That statement still holds true. Depression gives you jaded glasses through which it forces you to look at the world. Nothing interests you, nothing impresses you, and you’re pretty much a breathing vegetable on the emotional front. In the internet parlance, I would often state that everything is so “meh” in a lighthearted attempt to throw the focus off my mental state. If you want to be optimistic about it, you could say just as much as nothing made me happy, nothing disappointed me either. But that’s digging too deep for the silver lining.

The worst part of it was that I had no one to speak to about it. I had my blog for a while, until the posts were found out, but there was no one I could speak to, not one person who would listen. Or maybe I didn’t try to reach out.

Music plays a big part in our lives. I had very few non-grey days during that period (as opposed to now when I have few grey days) and whenever I could, I’d listen to music. I say whenever I could because even music has the ability to drain you on a bad day. It can enhance, terrible as that sounds, the greyness of your mood.

It was around that time that I heard Temple of Thought, by Poets of the Fall. I realize whatever I say post this statement may sound silly. It is not. Nor am I trivializing my condition, because I know what I went through. I am only telling you how one song, one band helped me at a time when I was at my lowest, strange as it may sound. I received medical attention for my condition a few months later (it’s a different story that I still refused to take my medication – they’re still safely tucked in a drawer) but until then, all I had was Temple of Thought on repeat. There was still no one to talk to, but there was a song reassuring me, a voice telling me, that it is going to be alright, that someone will be there for me. The extent to which it worked, I don’t know, because I was still jaded, still feeling neither excitement nor enthusiasm nor… anything. But I will admit, it was comforting.

The more songs I listened to, the more I began to appreciate everything about them. The lyrics (mostly penned by their lead singer Marko Saaresto) were better than most poetry I had read. When I first published my poetry book, on one of the promotional websites, I cited his name as one of my influences.

A few months ago, the band was in Bangalore on tour to promote their new album. For the first time in so long, I felt excited. I wanted to go for the concert. To see for real the people who helped me when I had all but given up. It was a confusing feeling, given that I had ceased erupting for joy lately, even on the days when outwardly I expressed happiness.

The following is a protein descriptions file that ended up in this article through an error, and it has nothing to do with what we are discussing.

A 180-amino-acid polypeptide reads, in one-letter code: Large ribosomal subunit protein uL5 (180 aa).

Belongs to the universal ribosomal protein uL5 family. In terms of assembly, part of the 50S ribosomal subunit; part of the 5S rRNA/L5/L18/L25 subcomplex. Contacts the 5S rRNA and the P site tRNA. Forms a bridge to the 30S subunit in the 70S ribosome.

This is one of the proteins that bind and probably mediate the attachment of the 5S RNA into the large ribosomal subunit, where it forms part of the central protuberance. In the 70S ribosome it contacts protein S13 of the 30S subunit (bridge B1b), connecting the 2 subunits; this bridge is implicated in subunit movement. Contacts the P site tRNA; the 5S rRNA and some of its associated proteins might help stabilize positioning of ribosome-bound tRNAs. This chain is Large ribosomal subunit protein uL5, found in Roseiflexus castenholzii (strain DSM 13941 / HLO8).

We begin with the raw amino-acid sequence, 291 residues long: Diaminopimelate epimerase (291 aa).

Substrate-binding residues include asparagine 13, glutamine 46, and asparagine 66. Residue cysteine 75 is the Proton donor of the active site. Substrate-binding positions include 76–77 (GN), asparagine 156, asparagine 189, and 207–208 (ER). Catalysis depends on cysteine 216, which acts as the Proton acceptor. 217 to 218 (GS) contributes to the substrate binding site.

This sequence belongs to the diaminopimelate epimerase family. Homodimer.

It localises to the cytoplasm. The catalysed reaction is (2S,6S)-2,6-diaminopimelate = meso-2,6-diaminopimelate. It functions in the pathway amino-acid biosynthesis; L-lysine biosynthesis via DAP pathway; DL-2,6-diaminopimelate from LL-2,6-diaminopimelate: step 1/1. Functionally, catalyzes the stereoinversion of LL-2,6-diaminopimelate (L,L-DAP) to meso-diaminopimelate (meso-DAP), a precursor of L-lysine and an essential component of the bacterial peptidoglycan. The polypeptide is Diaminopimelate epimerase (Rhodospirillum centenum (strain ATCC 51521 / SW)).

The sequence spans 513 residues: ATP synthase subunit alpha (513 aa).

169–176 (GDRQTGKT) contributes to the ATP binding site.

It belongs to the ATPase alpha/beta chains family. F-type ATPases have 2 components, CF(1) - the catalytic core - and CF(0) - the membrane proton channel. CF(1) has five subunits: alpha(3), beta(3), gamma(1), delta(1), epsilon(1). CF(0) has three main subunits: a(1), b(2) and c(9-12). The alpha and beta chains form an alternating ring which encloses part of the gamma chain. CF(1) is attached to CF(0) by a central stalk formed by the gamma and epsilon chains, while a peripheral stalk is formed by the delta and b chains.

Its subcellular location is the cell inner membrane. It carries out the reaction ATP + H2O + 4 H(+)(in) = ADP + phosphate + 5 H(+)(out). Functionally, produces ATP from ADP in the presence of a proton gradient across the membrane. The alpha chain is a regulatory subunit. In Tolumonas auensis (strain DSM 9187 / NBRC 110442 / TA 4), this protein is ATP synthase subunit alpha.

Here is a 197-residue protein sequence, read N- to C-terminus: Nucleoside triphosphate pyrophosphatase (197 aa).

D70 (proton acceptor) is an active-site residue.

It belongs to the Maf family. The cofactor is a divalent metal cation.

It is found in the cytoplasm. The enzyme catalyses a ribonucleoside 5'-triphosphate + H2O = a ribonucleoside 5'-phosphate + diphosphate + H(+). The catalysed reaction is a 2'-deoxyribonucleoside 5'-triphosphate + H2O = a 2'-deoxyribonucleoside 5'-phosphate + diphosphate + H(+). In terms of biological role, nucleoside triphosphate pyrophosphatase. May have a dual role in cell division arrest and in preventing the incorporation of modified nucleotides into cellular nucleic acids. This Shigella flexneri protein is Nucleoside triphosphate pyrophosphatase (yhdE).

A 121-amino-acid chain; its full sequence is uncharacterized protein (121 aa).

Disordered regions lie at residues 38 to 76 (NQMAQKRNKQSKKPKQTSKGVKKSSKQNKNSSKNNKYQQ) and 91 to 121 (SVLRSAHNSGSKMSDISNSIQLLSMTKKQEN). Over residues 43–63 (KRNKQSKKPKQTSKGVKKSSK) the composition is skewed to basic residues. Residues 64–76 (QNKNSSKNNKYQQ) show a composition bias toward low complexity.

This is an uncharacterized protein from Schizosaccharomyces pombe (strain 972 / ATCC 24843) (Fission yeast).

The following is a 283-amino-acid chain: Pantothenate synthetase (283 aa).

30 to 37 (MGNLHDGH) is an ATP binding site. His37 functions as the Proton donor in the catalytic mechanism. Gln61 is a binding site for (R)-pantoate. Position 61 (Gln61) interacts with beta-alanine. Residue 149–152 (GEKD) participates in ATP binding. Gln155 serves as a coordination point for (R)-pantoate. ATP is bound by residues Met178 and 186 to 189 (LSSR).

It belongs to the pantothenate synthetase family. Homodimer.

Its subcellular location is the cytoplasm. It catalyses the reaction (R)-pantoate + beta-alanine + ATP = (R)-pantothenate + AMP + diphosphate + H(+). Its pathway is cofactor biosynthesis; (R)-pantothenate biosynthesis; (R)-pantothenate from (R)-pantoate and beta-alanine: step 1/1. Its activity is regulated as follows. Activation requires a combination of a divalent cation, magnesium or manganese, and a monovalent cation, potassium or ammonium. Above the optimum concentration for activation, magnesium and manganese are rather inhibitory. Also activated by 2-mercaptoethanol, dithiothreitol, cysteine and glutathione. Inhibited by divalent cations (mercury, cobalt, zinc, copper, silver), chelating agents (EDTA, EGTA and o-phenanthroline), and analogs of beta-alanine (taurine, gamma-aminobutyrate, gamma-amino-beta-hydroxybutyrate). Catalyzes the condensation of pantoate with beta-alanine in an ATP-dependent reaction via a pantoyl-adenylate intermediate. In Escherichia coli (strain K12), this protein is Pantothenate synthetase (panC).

When you’ve been dead for too long, you don’t know how to respond to stirrings of life within you.

R noticed my enthusiasm, and though he is not a fan himself, he agreed to go for the concert with me. He was quite amused by my shenanigans, I think. I have never told him, or anyone (until now, when I put this up on my blog, however briefly) about the impact their music has had on me. Which is when the ugly rose its head again.

The ugly said, they will let you down. The ugly said, you have too many expectations from them. The ugly said, they will be terrible on stage and whatever support you had from them, unbeknownst to them, will be lost forever in the pile of disappointment you will face. The ugly called me a silly fangirl. The ugly said I was giving a larger than life reverence to mere artists who did not deserve it.

The ugly will do all in its ability to smother down even the littlest flame of joy in you.

The first time I tried to book the tickets, it didn’t work due to a system error. I was glad, strangely. Now I realize that was probably ugly’s doing. The ugly wanted me to fail. Ugly wanted me to sabotage my own chance at happiness, to live in that detachment I’d been living with for so long.

After that first attempt, I had given up trying to book tickets, making excuses upon excuses, mainly due to a fear of being underwhelmed by the same people whose music had helped me. R convinced me otherwise. He asked me to give it another go. I refused – stubborn and moody as I am. Mere days before the concert, I gave a try – I think I was looking for a sign. I think, in a superstitious haze, I convinced myself if the tickets were full, then that meant I was better off not having attended the concert. Complicated train of thought, I know.

They were not full.

Of course, like the happy ending in movies, they were not full.

We attended the concert. Oh, and that night, among so many of their wonderful songs, they sang Temple of Thought. I was happy. It was a simple joy.

It may take years before I am overjoyed by an event or display the kind of enthusiasm I was capable of before depression overtook me. I liked my extreme displays of emotion, because they had an innate… humanness to them, that this feeling of sorry indifference forced upon me does not. Someday I will reach there. Until then, more music for me, especially, from my favourite band. They will never know who I am, but this only goes on to prove how much influence someone can have on us, without them even knowing about it. It just goes on to prove, that when you’re good, even without realizing it, you’re helping someone, in some corner of the world.